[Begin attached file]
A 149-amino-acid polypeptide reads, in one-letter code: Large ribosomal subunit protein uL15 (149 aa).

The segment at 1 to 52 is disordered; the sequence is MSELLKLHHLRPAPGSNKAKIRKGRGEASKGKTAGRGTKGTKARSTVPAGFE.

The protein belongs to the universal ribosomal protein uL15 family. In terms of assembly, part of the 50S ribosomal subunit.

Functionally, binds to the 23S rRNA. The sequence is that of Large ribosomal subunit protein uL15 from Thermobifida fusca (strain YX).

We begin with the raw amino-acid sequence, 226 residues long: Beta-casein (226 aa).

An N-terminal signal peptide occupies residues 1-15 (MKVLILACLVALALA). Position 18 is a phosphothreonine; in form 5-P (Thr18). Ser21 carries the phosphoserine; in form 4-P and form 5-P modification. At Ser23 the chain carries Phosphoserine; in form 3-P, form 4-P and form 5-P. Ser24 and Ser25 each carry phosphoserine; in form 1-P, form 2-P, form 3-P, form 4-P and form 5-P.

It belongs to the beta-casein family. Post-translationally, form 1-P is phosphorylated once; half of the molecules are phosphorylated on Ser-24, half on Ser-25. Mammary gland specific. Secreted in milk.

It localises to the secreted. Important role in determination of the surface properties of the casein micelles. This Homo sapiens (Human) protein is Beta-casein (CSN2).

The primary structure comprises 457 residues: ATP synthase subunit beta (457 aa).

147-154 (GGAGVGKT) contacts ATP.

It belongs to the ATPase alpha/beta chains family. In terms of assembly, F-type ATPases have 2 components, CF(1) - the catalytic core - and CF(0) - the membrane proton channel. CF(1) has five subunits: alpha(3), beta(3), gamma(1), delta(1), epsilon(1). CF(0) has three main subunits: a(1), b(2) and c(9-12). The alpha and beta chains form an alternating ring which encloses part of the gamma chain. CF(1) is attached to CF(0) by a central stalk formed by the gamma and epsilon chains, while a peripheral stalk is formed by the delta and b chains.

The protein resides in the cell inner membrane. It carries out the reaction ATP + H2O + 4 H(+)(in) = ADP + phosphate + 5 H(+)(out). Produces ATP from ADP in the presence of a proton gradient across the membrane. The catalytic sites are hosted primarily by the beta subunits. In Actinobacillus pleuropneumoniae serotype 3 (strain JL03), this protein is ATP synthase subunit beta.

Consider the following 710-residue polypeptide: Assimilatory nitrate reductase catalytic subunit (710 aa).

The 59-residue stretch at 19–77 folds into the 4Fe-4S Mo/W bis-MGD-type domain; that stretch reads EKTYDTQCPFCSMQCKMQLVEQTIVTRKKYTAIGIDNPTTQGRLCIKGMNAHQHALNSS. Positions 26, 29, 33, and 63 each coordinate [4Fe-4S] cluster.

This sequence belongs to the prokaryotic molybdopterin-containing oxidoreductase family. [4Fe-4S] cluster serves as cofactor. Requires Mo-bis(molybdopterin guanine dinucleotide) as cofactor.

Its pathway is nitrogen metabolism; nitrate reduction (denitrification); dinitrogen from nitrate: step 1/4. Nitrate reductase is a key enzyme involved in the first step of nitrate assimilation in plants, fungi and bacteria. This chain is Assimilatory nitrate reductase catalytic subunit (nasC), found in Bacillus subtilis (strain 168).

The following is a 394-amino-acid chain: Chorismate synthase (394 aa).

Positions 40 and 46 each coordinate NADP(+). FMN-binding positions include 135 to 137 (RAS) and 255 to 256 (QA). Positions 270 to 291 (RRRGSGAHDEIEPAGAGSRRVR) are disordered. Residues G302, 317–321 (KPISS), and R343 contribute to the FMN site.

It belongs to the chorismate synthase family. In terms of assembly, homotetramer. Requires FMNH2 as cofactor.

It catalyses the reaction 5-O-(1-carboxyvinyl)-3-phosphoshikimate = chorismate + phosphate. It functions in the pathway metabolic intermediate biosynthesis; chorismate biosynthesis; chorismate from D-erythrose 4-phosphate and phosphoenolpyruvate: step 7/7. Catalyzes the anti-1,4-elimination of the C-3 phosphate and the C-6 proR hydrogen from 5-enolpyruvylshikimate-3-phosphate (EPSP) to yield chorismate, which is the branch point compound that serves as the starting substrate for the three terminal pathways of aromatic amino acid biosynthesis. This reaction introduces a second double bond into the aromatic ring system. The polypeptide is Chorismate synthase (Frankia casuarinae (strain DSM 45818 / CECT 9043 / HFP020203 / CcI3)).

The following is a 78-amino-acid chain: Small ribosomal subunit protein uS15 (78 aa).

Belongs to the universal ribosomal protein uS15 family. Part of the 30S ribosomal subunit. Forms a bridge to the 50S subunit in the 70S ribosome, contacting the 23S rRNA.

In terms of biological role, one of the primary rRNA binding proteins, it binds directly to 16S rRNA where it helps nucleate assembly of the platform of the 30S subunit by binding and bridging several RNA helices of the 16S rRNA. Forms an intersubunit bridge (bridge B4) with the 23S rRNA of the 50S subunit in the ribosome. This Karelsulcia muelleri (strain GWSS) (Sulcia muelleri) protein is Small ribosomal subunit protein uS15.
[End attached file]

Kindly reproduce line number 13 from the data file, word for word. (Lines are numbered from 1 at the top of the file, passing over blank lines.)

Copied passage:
Consider the following 710-residue polypeptide: Assimilatory nitrate reductase catalytic subunit (710 aa).